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No Resolutions, No Regrets


When I was 22, I promised myself I’d live with no regrets. This seemed like a good idea at the time—a healthy way to view life as a journey and any mishaps or blowback as learning experiences, not mistakes.

It was so simple then.

Now, at 66, with more years behind me than ahead, I find myself with plenty to regret—letters unanswered, calls unreturned, friendships neglected, career path going awry, giving up on a relationship too soon or not soon enough, mountains of things undone, and so on.

I don’t usually dwell on these things, but lately I've been finding myself looking back more often and wondering what if, and if only.

What if I’d said this instead of that, chosen that instead of the other thing? If only I had turned left instead of right, taken the other fork in the road, followed this advice instead of that.

Where would I be now?

With the benefit of hindsight, surely I’d be able to fix things that went wrong, make the right choices this time, or at least better ones. Surely I’d regret less!

Or would I?

If I were somehow granted the grace to do any of it differently, would I actually do it? And would it make any difference?

And if it did, maybe I’d just make the same mistakes in different ways. Or make different mistakes and still end up exactly where I am now, or maybe even worse off.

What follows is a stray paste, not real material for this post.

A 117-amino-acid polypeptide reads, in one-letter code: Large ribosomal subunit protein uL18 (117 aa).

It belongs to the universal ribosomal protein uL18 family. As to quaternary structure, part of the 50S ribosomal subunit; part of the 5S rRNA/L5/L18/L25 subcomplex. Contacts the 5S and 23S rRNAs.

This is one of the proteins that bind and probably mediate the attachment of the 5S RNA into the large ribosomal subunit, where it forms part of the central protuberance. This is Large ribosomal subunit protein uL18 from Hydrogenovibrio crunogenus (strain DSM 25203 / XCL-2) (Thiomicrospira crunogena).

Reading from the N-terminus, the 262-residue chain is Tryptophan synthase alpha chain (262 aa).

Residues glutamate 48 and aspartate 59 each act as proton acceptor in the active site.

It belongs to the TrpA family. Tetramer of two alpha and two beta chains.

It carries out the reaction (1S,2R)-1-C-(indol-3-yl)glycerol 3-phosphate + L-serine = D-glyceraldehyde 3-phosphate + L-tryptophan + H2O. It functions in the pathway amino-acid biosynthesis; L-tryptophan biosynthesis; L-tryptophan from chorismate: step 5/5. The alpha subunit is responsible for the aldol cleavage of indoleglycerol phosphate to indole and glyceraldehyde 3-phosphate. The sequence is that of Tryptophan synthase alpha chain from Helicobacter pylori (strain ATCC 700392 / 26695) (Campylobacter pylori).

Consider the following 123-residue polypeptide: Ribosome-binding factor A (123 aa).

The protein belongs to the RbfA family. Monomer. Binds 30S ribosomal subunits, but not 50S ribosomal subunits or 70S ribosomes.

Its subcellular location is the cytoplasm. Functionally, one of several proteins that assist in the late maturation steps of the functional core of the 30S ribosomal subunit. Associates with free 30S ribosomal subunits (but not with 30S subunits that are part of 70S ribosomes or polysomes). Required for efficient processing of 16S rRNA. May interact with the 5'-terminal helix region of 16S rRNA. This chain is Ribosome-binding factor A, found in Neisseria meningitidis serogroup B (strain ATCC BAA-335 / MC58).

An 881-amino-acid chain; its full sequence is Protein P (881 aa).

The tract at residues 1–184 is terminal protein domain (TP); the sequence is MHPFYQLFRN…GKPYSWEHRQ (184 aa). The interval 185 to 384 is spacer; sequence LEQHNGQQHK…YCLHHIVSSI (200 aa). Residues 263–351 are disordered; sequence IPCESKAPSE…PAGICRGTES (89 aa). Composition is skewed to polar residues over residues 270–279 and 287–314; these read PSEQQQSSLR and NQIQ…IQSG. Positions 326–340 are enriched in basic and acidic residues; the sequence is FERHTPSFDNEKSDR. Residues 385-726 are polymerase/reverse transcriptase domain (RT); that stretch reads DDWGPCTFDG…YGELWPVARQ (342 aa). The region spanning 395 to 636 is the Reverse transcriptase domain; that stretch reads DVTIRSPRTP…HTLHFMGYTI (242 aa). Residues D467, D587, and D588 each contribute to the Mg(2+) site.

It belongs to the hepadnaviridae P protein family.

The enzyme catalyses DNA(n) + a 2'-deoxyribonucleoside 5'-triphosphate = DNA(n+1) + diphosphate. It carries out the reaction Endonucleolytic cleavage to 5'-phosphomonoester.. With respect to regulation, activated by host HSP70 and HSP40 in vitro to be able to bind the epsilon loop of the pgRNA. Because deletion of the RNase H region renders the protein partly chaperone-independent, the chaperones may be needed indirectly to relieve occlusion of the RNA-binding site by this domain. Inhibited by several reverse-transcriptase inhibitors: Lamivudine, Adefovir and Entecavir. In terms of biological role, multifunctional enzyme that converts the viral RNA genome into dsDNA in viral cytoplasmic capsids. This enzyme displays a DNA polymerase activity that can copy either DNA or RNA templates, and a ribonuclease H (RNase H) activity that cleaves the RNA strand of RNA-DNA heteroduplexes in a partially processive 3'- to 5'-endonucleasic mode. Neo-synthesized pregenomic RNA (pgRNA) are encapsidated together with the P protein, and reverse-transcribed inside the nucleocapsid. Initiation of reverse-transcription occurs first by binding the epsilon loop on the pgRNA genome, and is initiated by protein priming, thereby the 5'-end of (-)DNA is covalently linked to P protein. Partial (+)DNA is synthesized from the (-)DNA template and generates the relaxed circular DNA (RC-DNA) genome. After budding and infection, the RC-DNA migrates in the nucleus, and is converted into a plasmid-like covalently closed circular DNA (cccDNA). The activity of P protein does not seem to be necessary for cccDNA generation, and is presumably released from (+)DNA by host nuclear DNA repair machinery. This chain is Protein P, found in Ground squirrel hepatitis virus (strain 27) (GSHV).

Maybe changing one small thing changes everything, but the end result may be no better (as in the film Sliding Doors), or maybe it makes no difference to the ultimate outcome (as in the Netflix series Dark). So if I went back and followed a path that I now believe would have been better or wiser, who knows what fresh hell might come from that?

Besides, even the things I regret the most are integral to who I am today. Most days, I wouldn’t change that, regrets and all.

But that doesn’t mean I want to keep doing things the way I’ve always done them. Many a time I’ve made a resolution never to do that again!

This, of course, hardly ever works—humans seem destined to make the same mistakes over and over again, or make different mistakes with the same results—and I am no exception. So I've stopped making resolutions altogether, since they always fail and always lead to nothing but more regret.

When I first began writing this piece in early January, I'd been hearing a lot about resolutions.

If the media are anything to go by, in the run-up to New Year’s Eve, life is all about making resolutions; in the early weeks of the new year, it’s all about which ones you’ve broken already.

Now, for all I k